SALT LAKE CITY — The National Wildlife Federation calls mountain lions an "umbrella species." Their range is so broad that if their habitat can be preserved, that takes care of a lot of other plants and animals.
Mountain lions have the widest range of any mammal in the Americas — from Alaska to the Straits of Magellan.
They tend to be larger toward the poles and smaller closer to the equator.
Professor David Stoner and colleagues from Utah State University have monitored mountain lions using GPS trackers. In one case, they report: "Over the course of one year, female number 31 moved 357 linear kilometers. That's 222 miles. but an actual distance of 1,341 kilometers or 833 miles from the Oquirrh Mountains in Utah to the White River Plateau in Colorado."
Utah has a lot of habitat that suits the big cats — about 40 percent of the state, according to the Utah Division of Wildlife Resources.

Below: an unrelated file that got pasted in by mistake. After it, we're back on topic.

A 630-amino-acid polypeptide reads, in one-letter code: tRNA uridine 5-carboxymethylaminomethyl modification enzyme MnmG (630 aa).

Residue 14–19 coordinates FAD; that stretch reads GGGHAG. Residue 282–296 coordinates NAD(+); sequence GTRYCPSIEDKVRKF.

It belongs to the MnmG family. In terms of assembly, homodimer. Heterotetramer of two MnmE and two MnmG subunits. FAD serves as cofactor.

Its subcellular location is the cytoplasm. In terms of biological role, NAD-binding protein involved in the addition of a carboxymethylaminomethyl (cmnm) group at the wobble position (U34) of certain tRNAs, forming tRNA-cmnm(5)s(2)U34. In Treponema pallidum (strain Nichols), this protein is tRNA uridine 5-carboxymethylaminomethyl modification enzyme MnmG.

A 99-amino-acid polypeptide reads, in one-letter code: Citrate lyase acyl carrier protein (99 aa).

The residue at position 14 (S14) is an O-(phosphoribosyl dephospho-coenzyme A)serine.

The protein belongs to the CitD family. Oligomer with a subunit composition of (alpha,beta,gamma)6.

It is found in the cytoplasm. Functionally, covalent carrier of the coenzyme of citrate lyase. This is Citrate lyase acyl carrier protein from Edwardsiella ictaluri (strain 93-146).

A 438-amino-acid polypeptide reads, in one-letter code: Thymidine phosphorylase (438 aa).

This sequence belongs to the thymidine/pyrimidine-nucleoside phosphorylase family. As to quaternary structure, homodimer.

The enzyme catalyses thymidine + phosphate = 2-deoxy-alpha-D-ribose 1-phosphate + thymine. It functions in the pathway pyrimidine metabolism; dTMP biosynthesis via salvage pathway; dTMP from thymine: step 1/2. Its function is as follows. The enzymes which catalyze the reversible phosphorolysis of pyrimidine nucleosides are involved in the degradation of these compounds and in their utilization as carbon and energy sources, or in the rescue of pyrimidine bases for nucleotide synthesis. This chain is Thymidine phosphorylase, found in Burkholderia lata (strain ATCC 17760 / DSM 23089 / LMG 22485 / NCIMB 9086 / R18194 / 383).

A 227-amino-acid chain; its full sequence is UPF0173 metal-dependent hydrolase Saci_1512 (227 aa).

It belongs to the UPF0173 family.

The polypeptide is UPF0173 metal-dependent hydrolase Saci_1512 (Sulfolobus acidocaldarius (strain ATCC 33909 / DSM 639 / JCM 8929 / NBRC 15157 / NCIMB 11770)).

But cougars need a lot more space than other animals — 13 times more territory than a black bear, according to the National Wildlife Federation. The Mountain Lion Foundation says a solitary cat needs about a 100-square-mile range if it's not mating or parenting.
Estimates of Utah's population of mountain lions range from 1,600 (from conservationists) to 2,600 (from the Division of Wildlife Resources).
All that sounds scary when talking about 80 to 220 pounds of predator. But in 100 years, we know of fewer than two dozen fatal attacks on humans in North America.
Persistent drought and warming have the potential to create more encounters like the one Thursday in Pleasant Grove. When there are fewer resources in their territory, they need to roam further to get what they need, according to the National Wildlife Federation.